Since drastic changes were made to the Red Bulls before the Spanish Grand Prix to improve the aerodynamics, Ricciardo has remained clean in his outings, including his victory in Azerbaijan, to at least make his presence known in the Drivers’ Championship.


New bargeboards were one major revision among many alterations to the RB13 at the Spanish GP

One of the reasons behind Ferrari’s challenge has been the reliability of their SF70H. The car has provided the speed to match Mercedes’ W08, but has also proven to generally have the endurance and the robustness to keep their drivers on the track for the majority of the campaign.

Only a crash sustained by Raikkonen in a collision with Verstappen, caused by Valtteri Bottas, has prevented the Ferrari from finishing every race this season, while Vettel has been a model of consistency leading the Drivers’ Championship.

The team are expected to take grid penalties later in the season after an early spat of turbocharger failures but it appears as if the Scuderia have got on top of this problem for the moment.

Mercedes have benefitted from the same success as their rivals, with only one major engine issue forcing Bottas out of the Spanish Grand Prix that may well have been caused by his crash with Raikkonen and Verstappen. Hamilton had been flawless until the Austrian Grand Prix when a gearbox issue forced a change, dropping him down the grid, with the same problem hitting Bottas a week later in Britain.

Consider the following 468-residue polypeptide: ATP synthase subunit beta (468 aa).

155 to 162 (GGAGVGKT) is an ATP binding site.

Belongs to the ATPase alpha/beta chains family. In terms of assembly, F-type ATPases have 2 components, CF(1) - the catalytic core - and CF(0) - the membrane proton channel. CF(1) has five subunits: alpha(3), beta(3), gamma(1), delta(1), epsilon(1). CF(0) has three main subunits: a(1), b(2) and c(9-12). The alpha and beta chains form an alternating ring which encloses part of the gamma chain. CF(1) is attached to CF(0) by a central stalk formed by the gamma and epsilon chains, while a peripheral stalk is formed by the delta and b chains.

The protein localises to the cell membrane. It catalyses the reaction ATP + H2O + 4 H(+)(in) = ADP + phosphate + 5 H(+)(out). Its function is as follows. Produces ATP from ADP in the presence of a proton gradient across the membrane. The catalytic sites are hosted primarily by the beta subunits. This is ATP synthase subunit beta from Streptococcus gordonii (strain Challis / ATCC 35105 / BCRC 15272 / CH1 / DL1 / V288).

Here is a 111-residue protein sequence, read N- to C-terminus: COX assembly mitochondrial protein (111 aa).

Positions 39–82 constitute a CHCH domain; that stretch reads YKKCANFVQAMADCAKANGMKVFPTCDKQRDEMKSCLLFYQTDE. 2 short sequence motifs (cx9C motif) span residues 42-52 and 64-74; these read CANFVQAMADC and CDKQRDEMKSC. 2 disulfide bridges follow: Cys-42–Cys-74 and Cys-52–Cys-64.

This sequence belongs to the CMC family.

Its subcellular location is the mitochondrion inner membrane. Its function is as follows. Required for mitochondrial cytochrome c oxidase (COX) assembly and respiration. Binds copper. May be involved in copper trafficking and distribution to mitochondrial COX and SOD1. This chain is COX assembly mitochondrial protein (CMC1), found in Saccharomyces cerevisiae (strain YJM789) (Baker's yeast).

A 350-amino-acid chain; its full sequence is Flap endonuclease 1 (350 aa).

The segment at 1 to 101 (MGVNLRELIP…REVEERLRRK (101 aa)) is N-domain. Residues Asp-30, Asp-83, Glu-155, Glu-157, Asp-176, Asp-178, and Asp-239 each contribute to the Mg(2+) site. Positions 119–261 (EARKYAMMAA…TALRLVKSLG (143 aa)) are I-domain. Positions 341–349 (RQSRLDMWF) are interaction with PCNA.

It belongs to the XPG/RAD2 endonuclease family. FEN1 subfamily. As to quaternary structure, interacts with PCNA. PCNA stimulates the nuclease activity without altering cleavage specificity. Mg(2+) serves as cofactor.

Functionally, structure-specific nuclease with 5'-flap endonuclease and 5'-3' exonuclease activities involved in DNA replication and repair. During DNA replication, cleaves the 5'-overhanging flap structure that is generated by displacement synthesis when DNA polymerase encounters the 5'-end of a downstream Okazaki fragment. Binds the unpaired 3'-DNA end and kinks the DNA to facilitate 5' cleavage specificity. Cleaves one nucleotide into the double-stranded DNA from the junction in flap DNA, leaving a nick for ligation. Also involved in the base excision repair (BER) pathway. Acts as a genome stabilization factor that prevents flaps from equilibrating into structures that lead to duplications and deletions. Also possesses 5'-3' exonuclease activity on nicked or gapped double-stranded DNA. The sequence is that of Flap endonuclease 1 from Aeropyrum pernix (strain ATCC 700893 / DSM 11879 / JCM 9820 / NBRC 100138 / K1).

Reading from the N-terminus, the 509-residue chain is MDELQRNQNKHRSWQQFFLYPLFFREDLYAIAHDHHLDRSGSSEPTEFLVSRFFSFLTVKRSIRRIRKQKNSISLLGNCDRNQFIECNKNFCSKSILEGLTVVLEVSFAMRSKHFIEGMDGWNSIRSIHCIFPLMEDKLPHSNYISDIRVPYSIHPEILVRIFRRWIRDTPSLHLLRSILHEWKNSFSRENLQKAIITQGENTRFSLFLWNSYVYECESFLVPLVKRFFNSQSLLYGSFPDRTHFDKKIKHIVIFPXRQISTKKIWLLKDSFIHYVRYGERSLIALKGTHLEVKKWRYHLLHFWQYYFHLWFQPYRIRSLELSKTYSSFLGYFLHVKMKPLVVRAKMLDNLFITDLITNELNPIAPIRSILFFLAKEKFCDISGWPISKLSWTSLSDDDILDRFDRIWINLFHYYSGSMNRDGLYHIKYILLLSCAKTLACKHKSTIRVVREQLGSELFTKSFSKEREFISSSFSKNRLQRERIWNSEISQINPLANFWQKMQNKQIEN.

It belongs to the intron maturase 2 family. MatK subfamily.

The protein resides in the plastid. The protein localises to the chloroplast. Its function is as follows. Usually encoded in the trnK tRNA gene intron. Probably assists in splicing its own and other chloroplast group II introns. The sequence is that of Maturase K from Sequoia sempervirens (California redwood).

It has become apparent that in the quest to find every millisecond Mercedes have been running the seamless shift system too aggressively, resulting in too much torque from the power unit being transmitted into critical components in the gearbox. As a result the team will have to be more conservative with gear transitions – cutting drive from the engine when the driver upshifts is one way of doing that.

Although what might seem a small issue at the time can have huge ramifications in the races for the Drivers’ and Constructors Championship. Speed can make a vital difference, but reliability is the crucial factor in deciding the outcome of Formula One’s top awards.

Could Technology Put Amputees Behind The Wheel Of Formula 1 Cars?

By Jason Cullen

What does it take for an amputee to drive a racing car? Three things: technology, innovation and bravery.

You may have seen the story of Billy Monger – a teenage racing driver who had to have both legs amputated after a horrific high-speed crash – getting back into the cockpit of a racing car.

Billy Monger

This heroic feat is nothing short of inspirational. A true testament to internal fortitude and the human spirit, to get back out there after such an extreme accident in Formula 4 and race again.

His and Team BRIT’s (short for British Racing Injured Troops) aspirations to become the first all-disabled team to race in the iconic Le Mans 24 hours event will be nothing short of spectacular when it happens.

However, it takes more than just the human spirit. It also requires a lot of technological and engineering innovation to get to the point of getting an amputee up to this racing pace. And with that, two questions come to mind:

  • What is this technology?
  • Could the technology put amputees behind the wheel of Formula 1 cars?